Shirdi. It was a fantabulous journey. We went through proper rural Maharashtra, Maharashtra as it is (minus the frills and fancies of Bombay and Pune). Small huts, fields, streams and temples. If you thought that poverty existed only in cities, you need to think again. The fate of small and marginal farmers is as pathetic. Now policy changes have to be for such people, India lives in its villages. I learnt what this means. After a 4 hour journey in the shaking at its seams ST buses, we reached Shirdi.
Now this is one place that is getting so commercial. In Shirdi everything comes from a price, from water to welfare. People hound you in the street. How many make their livelihood out of Sai Baba I wonder. What would Baba have to say to this, if he were alive. Would he happy that he is the source of livelihood for so many or would he be sad that his word and teachings are getting lost in the process. How many come to celebrate him and how many to ask? We all have our own ulterior agendas. Poor Baba.
The way back was enthralling too. The nearest station is located in a village called Nagarsol. We went through roads or rather where there were no roads. I wonder how the driver drove precariously in the uneven roads. If the earlier trip was through rural India, this was through the bareness that marks rural India. We passed through the village ( the bus did nearly pass through the houses that are located dangerously close to the road or vice versa. Any closer we would be having afternoon snacks in the residents living rooms) and finally reached the station. Which is one building with one platform, one station master, one attendant and one guy selling juices. The station was nearly empty, other than we who had got off from the bus and who were all travelling by the same train. The state transport plies buses from Shirdi to the station at regular intervals only to ferry people to that station. Only two trains stop at that station during a day, filled with people who want to visit shirdi. As the afternoon passed, the station became a mela, filled with families, all awaiting this one train. The fruit juice vendor who was trying hard to make a sale and then slowly he had a field day. Even though he had competition. Another guy selling frootis had suddenly arrived amidst all this hullabaloo and had set shop next to this fruit juice guy. But clearly the fresh juice guy had an upper hand. I bet he made more than people in cities do. It was a scene straight out of a Rushkin Bond book or a Rk Narayan novel. And to describe the afternoon in its entirety would take a story.. maybe I will write one.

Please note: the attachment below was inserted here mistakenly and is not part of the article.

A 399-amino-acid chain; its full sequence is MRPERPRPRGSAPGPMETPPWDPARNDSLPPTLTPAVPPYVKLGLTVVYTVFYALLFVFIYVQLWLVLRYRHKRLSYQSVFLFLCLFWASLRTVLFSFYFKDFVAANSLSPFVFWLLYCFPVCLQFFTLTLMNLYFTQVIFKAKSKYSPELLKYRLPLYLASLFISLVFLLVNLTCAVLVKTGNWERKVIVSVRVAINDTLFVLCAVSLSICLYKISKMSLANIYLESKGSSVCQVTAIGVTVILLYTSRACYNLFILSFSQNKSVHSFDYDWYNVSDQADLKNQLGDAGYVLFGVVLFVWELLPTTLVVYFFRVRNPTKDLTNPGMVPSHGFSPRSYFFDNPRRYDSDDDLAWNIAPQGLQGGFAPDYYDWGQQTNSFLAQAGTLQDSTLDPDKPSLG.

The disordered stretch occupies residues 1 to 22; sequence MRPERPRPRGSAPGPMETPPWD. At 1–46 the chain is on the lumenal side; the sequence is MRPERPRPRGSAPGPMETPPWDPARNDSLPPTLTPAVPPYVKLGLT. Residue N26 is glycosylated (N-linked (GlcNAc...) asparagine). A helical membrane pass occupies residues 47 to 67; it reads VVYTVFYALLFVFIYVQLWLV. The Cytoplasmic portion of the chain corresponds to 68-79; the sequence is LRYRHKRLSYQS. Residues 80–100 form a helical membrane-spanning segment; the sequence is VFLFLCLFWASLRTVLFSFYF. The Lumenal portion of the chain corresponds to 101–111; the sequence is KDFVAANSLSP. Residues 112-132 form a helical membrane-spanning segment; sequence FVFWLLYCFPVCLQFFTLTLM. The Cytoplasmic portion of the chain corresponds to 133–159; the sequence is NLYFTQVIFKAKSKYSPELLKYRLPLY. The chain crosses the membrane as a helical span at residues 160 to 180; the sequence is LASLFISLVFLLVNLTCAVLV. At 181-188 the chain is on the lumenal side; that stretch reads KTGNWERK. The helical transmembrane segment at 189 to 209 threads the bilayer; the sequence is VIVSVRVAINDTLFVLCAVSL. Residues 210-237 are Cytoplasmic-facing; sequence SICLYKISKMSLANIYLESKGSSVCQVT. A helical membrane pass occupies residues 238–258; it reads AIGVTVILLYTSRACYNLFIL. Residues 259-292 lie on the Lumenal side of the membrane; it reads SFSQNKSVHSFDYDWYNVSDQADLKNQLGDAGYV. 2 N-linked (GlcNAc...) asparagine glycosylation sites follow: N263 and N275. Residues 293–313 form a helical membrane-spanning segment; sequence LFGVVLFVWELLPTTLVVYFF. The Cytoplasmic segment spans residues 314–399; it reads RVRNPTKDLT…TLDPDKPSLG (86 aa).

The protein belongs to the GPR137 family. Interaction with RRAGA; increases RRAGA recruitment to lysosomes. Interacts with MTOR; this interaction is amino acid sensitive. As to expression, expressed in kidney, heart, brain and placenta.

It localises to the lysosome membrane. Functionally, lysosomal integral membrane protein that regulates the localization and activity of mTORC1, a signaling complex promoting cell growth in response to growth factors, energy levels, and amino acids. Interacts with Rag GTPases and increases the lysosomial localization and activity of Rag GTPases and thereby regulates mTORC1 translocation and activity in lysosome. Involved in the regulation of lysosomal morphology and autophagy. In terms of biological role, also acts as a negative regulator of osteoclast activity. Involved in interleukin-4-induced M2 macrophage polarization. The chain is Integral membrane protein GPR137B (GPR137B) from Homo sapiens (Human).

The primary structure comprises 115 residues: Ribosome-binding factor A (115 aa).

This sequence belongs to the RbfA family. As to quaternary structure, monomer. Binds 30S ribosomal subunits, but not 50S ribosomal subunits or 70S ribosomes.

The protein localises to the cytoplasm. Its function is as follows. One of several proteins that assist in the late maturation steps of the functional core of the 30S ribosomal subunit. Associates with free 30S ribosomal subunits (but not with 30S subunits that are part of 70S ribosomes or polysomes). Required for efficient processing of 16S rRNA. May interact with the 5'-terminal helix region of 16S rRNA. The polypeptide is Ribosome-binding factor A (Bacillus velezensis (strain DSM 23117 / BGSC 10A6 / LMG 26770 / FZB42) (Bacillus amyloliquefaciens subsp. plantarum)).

The train came and in 5 mins the platform was empty. And life there had just got back to normal. people had slipped back to their comfortable silence.